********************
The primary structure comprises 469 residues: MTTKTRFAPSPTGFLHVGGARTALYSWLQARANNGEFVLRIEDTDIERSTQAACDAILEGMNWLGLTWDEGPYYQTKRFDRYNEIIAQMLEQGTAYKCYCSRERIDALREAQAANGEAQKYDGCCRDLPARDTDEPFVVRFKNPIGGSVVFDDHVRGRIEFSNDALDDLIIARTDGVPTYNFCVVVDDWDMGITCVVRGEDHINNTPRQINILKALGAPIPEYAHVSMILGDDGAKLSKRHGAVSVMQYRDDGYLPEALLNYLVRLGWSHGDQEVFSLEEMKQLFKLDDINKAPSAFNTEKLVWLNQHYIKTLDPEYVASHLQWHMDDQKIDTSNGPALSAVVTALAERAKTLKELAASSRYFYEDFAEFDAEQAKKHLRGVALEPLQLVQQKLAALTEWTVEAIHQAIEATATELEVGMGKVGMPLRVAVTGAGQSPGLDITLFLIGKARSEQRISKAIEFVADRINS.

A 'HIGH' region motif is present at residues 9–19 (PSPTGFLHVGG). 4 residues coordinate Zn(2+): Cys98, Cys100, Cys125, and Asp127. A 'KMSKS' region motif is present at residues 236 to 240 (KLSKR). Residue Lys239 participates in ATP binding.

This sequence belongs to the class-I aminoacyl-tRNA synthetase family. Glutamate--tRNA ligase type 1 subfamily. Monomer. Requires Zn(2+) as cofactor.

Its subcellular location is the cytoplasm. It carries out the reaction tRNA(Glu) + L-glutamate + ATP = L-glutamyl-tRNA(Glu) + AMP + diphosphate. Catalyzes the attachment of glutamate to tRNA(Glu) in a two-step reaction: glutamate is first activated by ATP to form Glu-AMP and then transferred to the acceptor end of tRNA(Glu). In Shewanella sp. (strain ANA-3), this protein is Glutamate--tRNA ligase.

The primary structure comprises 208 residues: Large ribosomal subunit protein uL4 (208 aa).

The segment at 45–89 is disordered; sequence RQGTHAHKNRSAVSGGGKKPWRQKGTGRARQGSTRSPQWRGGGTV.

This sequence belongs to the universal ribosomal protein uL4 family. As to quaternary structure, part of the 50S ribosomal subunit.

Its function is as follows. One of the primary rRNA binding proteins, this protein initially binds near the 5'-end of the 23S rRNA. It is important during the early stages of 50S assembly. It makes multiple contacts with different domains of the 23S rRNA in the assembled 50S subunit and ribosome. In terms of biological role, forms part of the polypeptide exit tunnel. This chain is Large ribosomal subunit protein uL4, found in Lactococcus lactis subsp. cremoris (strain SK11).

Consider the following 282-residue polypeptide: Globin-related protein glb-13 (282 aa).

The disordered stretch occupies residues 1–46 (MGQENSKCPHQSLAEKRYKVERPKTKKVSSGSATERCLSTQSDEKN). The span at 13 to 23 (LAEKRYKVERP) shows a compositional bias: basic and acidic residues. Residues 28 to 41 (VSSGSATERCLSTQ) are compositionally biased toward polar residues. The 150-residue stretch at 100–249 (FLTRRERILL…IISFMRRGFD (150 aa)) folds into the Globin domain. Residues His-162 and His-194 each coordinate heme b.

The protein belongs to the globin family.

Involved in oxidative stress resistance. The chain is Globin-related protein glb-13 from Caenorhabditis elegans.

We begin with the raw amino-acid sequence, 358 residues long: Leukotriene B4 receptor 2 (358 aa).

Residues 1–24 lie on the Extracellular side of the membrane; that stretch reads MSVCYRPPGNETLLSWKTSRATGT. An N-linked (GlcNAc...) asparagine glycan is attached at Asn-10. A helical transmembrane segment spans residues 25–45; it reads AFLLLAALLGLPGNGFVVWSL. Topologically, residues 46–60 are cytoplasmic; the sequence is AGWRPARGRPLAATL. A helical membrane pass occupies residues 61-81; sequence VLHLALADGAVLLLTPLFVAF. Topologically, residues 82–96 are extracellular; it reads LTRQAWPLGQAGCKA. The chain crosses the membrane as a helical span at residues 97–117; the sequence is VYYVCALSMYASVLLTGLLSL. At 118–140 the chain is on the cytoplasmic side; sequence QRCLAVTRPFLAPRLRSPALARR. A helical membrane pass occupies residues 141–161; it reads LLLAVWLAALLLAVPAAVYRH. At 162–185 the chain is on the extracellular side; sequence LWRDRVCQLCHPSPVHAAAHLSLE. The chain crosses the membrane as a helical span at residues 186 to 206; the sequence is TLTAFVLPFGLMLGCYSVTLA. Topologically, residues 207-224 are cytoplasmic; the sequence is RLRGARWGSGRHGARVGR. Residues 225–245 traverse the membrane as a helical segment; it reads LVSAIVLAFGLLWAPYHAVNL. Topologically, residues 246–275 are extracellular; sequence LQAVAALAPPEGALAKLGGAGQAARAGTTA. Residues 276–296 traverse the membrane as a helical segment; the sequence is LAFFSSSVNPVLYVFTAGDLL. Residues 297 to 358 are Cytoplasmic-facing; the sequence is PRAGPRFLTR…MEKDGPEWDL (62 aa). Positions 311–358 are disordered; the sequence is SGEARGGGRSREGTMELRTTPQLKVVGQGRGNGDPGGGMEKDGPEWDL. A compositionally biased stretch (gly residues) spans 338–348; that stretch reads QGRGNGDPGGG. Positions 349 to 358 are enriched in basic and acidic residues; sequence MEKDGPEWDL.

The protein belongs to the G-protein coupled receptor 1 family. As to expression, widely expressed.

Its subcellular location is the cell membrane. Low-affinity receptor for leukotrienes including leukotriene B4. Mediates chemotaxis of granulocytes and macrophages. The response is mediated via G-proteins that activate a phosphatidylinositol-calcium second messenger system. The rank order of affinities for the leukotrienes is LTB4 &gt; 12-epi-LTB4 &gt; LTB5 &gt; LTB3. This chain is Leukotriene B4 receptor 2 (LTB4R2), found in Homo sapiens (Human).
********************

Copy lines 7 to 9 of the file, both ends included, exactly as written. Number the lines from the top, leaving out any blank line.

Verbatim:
This sequence belongs to the universal ribosomal protein uL4 family. As to quaternary structure, part of the 50S ribosomal subunit.

Its function is as follows. One of the primary rRNA binding proteins, this protein initially binds near the 5'-end of the 23S rRNA. It is important during the early stages of 50S assembly. It makes multiple contacts with different domains of the 23S rRNA in the assembled 50S subunit and ribosome. In terms of biological role, forms part of the polypeptide exit tunnel. This chain is Large ribosomal subunit protein uL4, found in Lactococcus lactis subsp. cremoris (strain SK11).

Consider the following 282-residue polypeptide: Globin-related protein glb-13 (282 aa).